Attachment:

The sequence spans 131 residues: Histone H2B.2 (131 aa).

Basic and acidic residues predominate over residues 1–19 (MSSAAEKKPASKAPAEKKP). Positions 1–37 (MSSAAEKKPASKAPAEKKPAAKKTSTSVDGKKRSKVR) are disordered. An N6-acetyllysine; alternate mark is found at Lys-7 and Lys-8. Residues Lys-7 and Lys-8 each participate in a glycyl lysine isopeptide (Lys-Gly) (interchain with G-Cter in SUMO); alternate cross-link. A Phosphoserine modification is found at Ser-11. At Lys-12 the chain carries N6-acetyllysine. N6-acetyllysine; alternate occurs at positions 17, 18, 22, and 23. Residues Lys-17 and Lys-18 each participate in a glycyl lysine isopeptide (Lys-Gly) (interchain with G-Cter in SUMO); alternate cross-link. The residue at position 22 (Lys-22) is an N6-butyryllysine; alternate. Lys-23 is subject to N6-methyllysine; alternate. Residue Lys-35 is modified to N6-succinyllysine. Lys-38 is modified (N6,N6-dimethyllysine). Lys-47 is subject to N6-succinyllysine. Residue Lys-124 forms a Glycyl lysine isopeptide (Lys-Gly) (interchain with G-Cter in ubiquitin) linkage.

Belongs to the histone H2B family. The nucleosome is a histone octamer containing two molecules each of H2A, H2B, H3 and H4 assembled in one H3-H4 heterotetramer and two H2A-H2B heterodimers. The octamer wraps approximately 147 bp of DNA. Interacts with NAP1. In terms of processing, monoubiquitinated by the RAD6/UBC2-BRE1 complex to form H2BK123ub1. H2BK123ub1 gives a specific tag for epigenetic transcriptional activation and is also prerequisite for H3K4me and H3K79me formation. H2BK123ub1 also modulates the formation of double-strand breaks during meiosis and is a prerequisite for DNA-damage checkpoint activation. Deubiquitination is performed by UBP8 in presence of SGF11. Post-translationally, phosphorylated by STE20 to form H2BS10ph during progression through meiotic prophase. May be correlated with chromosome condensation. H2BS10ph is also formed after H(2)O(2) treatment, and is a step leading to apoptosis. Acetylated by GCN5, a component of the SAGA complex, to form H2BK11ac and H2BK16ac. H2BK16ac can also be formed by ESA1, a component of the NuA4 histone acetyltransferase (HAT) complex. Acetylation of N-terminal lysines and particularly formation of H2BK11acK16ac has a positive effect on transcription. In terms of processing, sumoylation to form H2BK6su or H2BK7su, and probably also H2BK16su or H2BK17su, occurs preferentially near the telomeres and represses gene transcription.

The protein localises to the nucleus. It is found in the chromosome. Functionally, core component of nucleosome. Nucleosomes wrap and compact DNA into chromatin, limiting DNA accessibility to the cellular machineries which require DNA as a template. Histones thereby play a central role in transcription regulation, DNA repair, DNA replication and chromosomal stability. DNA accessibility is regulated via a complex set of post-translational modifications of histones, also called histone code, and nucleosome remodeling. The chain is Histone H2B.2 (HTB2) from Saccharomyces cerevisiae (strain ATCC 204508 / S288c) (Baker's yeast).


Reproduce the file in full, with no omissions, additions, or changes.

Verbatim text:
The sequence spans 131 residues: Histone H2B.2 (131 aa).

Basic and acidic residues predominate over residues 1–19 (MSSAAEKKPASKAPAEKKP). Positions 1–37 (MSSAAEKKPASKAPAEKKPAAKKTSTSVDGKKRSKVR) are disordered. An N6-acetyllysine; alternate mark is found at Lys-7 and Lys-8. Residues Lys-7 and Lys-8 each participate in a glycyl lysine isopeptide (Lys-Gly) (interchain with G-Cter in SUMO); alternate cross-link. A Phosphoserine modification is found at Ser-11. At Lys-12 the chain carries N6-acetyllysine. N6-acetyllysine; alternate occurs at positions 17, 18, 22, and 23. Residues Lys-17 and Lys-18 each participate in a glycyl lysine isopeptide (Lys-Gly) (interchain with G-Cter in SUMO); alternate cross-link. The residue at position 22 (Lys-22) is an N6-butyryllysine; alternate. Lys-23 is subject to N6-methyllysine; alternate. Residue Lys-35 is modified to N6-succinyllysine. Lys-38 is modified (N6,N6-dimethyllysine). Lys-47 is subject to N6-succinyllysine. Residue Lys-124 forms a Glycyl lysine isopeptide (Lys-Gly) (interchain with G-Cter in ubiquitin) linkage.

Belongs to the histone H2B family. The nucleosome is a histone octamer containing two molecules each of H2A, H2B, H3 and H4 assembled in one H3-H4 heterotetramer and two H2A-H2B heterodimers. The octamer wraps approximately 147 bp of DNA. Interacts with NAP1. In terms of processing, monoubiquitinated by the RAD6/UBC2-BRE1 complex to form H2BK123ub1. H2BK123ub1 gives a specific tag for epigenetic transcriptional activation and is also prerequisite for H3K4me and H3K79me formation. H2BK123ub1 also modulates the formation of double-strand breaks during meiosis and is a prerequisite for DNA-damage checkpoint activation. Deubiquitination is performed by UBP8 in presence of SGF11. Post-translationally, phosphorylated by STE20 to form H2BS10ph during progression through meiotic prophase. May be correlated with chromosome condensation. H2BS10ph is also formed after H(2)O(2) treatment, and is a step leading to apoptosis. Acetylated by GCN5, a component of the SAGA complex, to form H2BK11ac and H2BK16ac. H2BK16ac can also be formed by ESA1, a component of the NuA4 histone acetyltransferase (HAT) complex. Acetylation of N-terminal lysines and particularly formation of H2BK11acK16ac has a positive effect on transcription. In terms of processing, sumoylation to form H2BK6su or H2BK7su, and probably also H2BK16su or H2BK17su, occurs preferentially near the telomeres and represses gene transcription.

The protein localises to the nucleus. It is found in the chromosome. Functionally, core component of nucleosome. Nucleosomes wrap and compact DNA into chromatin, limiting DNA accessibility to the cellular machineries which require DNA as a template. Histones thereby play a central role in transcription regulation, DNA repair, DNA replication and chromosomal stability. DNA accessibility is regulated via a complex set of post-translational modifications of histones, also called histone code, and nucleosome remodeling. The chain is Histone H2B.2 (HTB2) from Saccharomyces cerevisiae (strain ATCC 204508 / S288c) (Baker's yeast).